Tag:Mickey Mantle
Posted on: May 2, 2011 4:49 pm
 

The Yankees, the Mick, Paul Simon and DiMaggio

Where have you gone, Mickey Mantle?

Doesn't have the quite the same ring as Joe DiMaggio, does it?

Yet the interesting thing about Paul Simon's classic song, Mrs. Robinson, is that the singer's favorite player was Mantle.

Catching up on some reading over the weekend, I came across Nicholas Dawidoff's excellent feature on Simon in Rolling Stone magazine and found a very entertaining anecdote about Simon, his love for baseball and the classic song from The Graduate.

Here it is, from Dawidoff, the author and former Sports Illustrated writer, who obviously spent much time with Simon while reporting the story:

"Near the entrance to Simon's office, there are several framed pictures of baseball players, among them Jackie Robinson, the Negro Leagues star Buck O'Neil, Mickey Mantle, Joe DiMaggio and a fleet of other New York Yankees.

"I like baseball," he says. "Probably my favorite thing. When it comes to the end of life, I'll say it was baseball and music. That'll be it."

What Simon savors most about the sport is line drive.

"That feeling of the ball hitting the bat so perfectly, you don't feel it," he says. "It's like writing a great line. You don't even feel it. You think, Ahhh! It's perfectly concise. Anybody who has not experienced it can't understand."

His favorite player was Mantle, who, when he met Simon, wanted to know why, if that was the case, DiMaggio was the one Simon had immortalized in song. Simon explained about syllables, how it helps when they glide along for awhile. When Simon encountered DiMaggio in an Italian restaurant, the Yankee Clipper also had questions:

"What does that mean -- Where have you gone?"

He let Simon know he hadn't gone anywhere. He was doing ads for Mr. Coffee. Simon told DiMaggio about the potency of vanishing heroes. As for the line itself, how it came to him at age 26, all Simon has ever been able to say is, "I don't know where it came from, but all of a sudden it was there."

You can read the entire Simon piece at RollingStone.com by gaining access to their digital archive here. It's great stuff. Simon's new CD, So Beautiful or So What, is getting rave reviews.

Likes: If you haven't read it yet, Jane Leavy's biography of Mickey Mantle, The Last Boy: Mickey Mantle and the End of America's Childhood, is the best thing I've read on one of America's icons. Very well done. ... Great day to be an American, today. Not just knocking off Osama bin Laden, but to do so in such breathtaking manner, with such a clean hit and no American injuries ... bravo, troops.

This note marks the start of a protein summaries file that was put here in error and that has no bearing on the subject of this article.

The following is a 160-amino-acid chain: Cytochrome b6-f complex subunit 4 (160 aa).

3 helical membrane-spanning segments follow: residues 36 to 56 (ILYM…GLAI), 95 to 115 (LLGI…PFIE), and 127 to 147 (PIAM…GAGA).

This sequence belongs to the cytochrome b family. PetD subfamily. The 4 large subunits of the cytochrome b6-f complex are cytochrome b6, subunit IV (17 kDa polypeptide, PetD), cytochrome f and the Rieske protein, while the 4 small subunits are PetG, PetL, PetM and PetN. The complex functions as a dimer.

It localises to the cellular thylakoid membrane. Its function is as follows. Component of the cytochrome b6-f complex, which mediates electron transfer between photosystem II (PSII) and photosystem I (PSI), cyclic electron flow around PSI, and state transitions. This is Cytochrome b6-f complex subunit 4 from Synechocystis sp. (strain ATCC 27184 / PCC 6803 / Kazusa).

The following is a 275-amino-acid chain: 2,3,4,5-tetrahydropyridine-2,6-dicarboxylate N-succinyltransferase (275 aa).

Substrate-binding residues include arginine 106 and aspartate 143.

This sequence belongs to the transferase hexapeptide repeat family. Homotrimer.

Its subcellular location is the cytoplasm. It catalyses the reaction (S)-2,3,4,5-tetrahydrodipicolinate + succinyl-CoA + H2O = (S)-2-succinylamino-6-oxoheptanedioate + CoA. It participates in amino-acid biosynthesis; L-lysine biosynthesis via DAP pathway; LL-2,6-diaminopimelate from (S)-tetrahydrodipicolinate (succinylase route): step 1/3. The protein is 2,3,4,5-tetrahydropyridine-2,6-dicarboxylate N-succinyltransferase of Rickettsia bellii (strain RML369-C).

Dislikes: Aw, Simon should have been on the cover of Rolling Stone, not that goofy Steven Tyler.

Rock 'N' Roll Lyric of the Day:

"Where have you gone, Joe DiMaggio?
"Our nation turns its lonely eyes to you
"What's that you say, Mrs. Robinson?
"Joltin' Joe has left and gone away
"Hey hey hey"

-- Paul Simon, Mrs. Robinson

 

Posted on: April 27, 2011 7:32 pm
 

Chipper passes Mantle on RBI list

SAN DIEGO -- On one of the most routine plays in baseball, Chipper Jones moved past one of the most extraordinary players in the history of baseball.

Jones' first-inning ground ball to shortstop Wednesday sent Martin Prado home from third, and it changed the game's all-time RBI list for switch-hitters to look like this:

1. Eddie Murray, 1,917.

2. Jones, 1,510.

3. Mantle, 1,509.

One inning later, Jones clobbered a two-run triple to dead center during Atlanta's 7-0 blitzing of San Diego, sending him home from this 10-day trip to the West Coast with 1,512 RBI and some extra text messages from a set of sentimental parents.

When Jones' father taught him to switch-hit as a kid in Florida in the late 1970s and early 1980s, it was Mantle's name he usually invoked.

"It's gratifying," Jones, who turned 39 Sunday, said as the Braves dressed to fly home Wednesday. "I look at the numbers as just going out and doing my job."

Jones said he never really paused long enough to consider the history of it all as those numbers were piling up. But now that it's impossible to avoid the height of those piles. ...

"When you grow up hearing about Mantle like I did, the reverence regarding him from my father ... to pass him, it's gratifying," Jones said.

"It's nice to see," Braves manager Fredi Gonzalez said. "It seems like there's a new milestone every day."

This one, though, comes with an extra lump in the throat for Jones and the Braves.

"The guy's pretty good, from what I hear," pitcher Tim Hudson deadpanned. "He's had an amazing career. I've played with him for going on seven years now.

"When you play with him and see some of the names he's passed, and the names of some of the guys he's going to be passing ... you lose touch with how significant a career he's had because you play with him and he's your teammate, your friend.

"But when you stack him up against everyone, he's going to go down as one of the greats in the history of the game."

Hudson paused, then quipped: "Even though he is a big dork."

That Jones was in the lineup Wednesday was a mild -- albeit pleasant -- surprise for the Braves. Following his season-ending surgery last summer that could have ended his career, and following an intense rehabilitation in which he arrived in spring training ahead of schedule, the Braves figured that at the very least, Jones would not be able to play in day games following night games early in the season.

Yet here he was on a beautiful day in San Diego, not only in the lineup, but advancing on history.

"He came in today saying, 'I'm good,'" said Gonzalez, clearly thrilled.

Jones is hitting .289 with three homers and 21 RBI through 25 games this season.

"Everyone has been saying in the dugout, 'Every other game, they're throwing out a baseball'," he said. "I'm like, 'Guys, we're done for awhile."

Posted on: February 8, 2011 2:43 pm
Edited on: February 8, 2011 2:44 pm
 

Love Letters: The Spring is Almost Here edition